Recently, I had a conversation with a friend about media. We discussed how much the way we communicate has changed. Downloading a book seems to be the way to go for many people today. I have a notepad with that ability, but every time I have thought I might give it a try the desire to hold an actual book in my hands stops me. I love the feel of a book, to turn the pages instead of sliding my finger across the face of the notebook. Perhaps the resistance is because I am a writer. I have a shelf full of books from my childhood, some with covers torn and others with pages brittle, but they are treasures from the past and full of memories. I can remember how old I was when I read most of them. They cannot be deleted when I’m done reading, or when my kindle or nook are full. There’s just something about a bookshelf full of books that brings me a sense of satisfaction. You can tell so much about a person by looking at what they read. I suppose I might adjust in time. I did when records became eight tracks, then tapes, then CDs/DVDs, and when floopy discs gave way to discs and when my desktop became a laptop and now I mostly use a notebook.

I remember a time when if we had something to commuicate we talked in person. But you had to walk or get in the car to do that so it became quicker on the phone, even if they lived across the street. My parents had a party line phone, which meant if someone else was talking you had to wait your turn. That would probably drive today’s instant generation into a nervous breakdown. Then we had a one party phone, but it was still attached to the wall so some brilliant soul invented long cords which stretched into another room. Great for multitaskers or mothers for short! Soon we got portable phones so you could actually take the handset with you and tuck it under your ear while managing family matters. E-mail became a must if someone wasn’t home. Voice mail was better yet. You could actually leave audible words. Cell phones were next and they are great when you have service, and they do offer lots of other conveniences besides being a phone. Still it’s kind of nice to be unreachable at times. I often see people with a phone on their ear as if it were an appendage. Are they so important that they must be in constant contact with someone on the other end of the line? E-mail has become passe for the current generation and texting is the rage. This evolved to short cut texting. I must admit I don’t like it. I don’t always understand the shortcuts. When someone agrees with you, they might just text K. I had to ask the first time what that meant. For those of you who are not in the know it means OK. How much longer would it take to text OK? A nano second? Or better yet to pick up the phone. I miss hearing a voice. I bought the bill of goods that all of these improvments were to save time, but then why does it seem I never have enough time? Sigh, progress. I think I’ll just go and read a book. From my bookshelf of course.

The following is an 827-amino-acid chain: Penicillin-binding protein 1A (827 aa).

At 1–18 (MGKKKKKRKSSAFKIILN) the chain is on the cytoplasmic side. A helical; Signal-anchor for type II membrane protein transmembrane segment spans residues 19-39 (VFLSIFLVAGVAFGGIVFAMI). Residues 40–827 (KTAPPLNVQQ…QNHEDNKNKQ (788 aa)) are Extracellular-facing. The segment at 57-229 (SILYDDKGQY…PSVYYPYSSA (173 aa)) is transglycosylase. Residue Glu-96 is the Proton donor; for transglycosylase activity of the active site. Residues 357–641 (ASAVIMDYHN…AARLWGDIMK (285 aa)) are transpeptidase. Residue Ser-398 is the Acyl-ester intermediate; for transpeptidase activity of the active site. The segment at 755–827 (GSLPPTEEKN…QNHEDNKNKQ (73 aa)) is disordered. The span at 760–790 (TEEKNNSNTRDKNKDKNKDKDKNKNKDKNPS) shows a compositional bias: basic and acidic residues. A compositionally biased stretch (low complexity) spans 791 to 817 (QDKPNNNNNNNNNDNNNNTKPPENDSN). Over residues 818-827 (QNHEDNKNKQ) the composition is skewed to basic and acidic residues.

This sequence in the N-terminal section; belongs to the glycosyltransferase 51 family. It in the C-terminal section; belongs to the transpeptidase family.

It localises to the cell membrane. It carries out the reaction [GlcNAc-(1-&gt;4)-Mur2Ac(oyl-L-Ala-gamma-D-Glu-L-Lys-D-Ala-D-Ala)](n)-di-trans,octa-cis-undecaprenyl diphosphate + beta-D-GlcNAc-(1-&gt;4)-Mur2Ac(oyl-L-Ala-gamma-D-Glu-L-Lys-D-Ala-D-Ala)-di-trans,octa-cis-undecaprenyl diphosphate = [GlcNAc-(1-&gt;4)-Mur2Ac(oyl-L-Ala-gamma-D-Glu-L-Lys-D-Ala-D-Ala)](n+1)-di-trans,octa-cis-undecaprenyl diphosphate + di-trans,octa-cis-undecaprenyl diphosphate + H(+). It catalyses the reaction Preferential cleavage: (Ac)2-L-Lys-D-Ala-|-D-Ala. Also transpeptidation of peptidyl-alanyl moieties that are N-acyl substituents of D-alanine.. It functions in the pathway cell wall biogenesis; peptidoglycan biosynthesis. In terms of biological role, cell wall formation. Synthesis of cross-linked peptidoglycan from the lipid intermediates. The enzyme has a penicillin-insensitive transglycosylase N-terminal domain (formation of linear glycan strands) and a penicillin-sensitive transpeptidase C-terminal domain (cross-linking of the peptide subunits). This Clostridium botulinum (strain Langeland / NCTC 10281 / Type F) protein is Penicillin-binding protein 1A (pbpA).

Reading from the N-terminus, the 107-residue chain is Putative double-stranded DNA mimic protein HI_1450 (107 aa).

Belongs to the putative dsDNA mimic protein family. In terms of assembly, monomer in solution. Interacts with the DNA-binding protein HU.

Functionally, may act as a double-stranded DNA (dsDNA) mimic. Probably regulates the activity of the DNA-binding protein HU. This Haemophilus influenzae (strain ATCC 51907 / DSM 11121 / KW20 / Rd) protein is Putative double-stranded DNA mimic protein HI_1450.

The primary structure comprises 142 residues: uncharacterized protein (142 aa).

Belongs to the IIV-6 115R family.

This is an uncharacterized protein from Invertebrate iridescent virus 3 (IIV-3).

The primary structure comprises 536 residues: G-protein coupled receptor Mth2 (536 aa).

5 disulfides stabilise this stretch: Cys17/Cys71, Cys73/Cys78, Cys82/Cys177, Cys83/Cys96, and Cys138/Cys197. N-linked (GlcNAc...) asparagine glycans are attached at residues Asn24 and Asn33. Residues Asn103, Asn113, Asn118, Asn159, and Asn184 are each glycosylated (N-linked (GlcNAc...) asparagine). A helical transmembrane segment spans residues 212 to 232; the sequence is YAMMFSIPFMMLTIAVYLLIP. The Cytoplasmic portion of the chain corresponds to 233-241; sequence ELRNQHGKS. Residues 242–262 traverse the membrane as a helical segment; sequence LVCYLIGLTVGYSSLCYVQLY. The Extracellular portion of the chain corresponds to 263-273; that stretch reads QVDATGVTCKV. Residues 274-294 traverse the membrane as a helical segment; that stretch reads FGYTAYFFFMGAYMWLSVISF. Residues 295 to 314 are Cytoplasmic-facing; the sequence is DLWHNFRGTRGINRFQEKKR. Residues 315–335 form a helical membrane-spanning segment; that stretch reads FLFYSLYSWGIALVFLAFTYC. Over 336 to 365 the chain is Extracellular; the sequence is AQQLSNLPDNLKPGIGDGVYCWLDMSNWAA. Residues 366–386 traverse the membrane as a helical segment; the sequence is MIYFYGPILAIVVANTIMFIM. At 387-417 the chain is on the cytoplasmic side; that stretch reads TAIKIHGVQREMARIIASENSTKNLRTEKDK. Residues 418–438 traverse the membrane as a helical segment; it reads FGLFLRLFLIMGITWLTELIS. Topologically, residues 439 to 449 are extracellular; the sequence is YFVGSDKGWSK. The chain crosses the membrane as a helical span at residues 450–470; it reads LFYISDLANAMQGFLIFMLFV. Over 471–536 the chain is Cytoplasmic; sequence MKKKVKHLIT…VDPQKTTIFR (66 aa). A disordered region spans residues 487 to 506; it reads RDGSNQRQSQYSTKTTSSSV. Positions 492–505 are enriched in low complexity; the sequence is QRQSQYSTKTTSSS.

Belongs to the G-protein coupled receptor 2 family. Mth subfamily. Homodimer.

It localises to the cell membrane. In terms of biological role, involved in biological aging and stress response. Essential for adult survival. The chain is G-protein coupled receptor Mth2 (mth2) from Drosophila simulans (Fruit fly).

2 comments on “Words

  1. Sylvia says:

    Even though I spend half or more of my time on the computer and Internet, I agree with you, Claudia. I have a Kindle and even read on it occasionally! It’s a backup for me, but I’ll always prefer a book in my hand. 🙂 It took me a minute to realize my grandson was saying ‘ok’, the first time he texted ‘K’ to me!

  2. Rose Klix says:

    Change is difficult for adjustment. You’ve navigated a lot of changes in electronics through the years. Me too. Now I’m venturing into the process of turning my books into e-books. Their website makes it sound like you just click here and there and voila! Well, my Voila! has taken all week. I took today off. Maybe next week I’ll be successful. I enjoy my Nook, especially when I’m traveling and not sure which book I want to read while my husband drives. With my Nook I have many choices in one compact location. Plus I have very little storage space in our condo. I’ve adjusted to not having a whole library of books. Change can be good.

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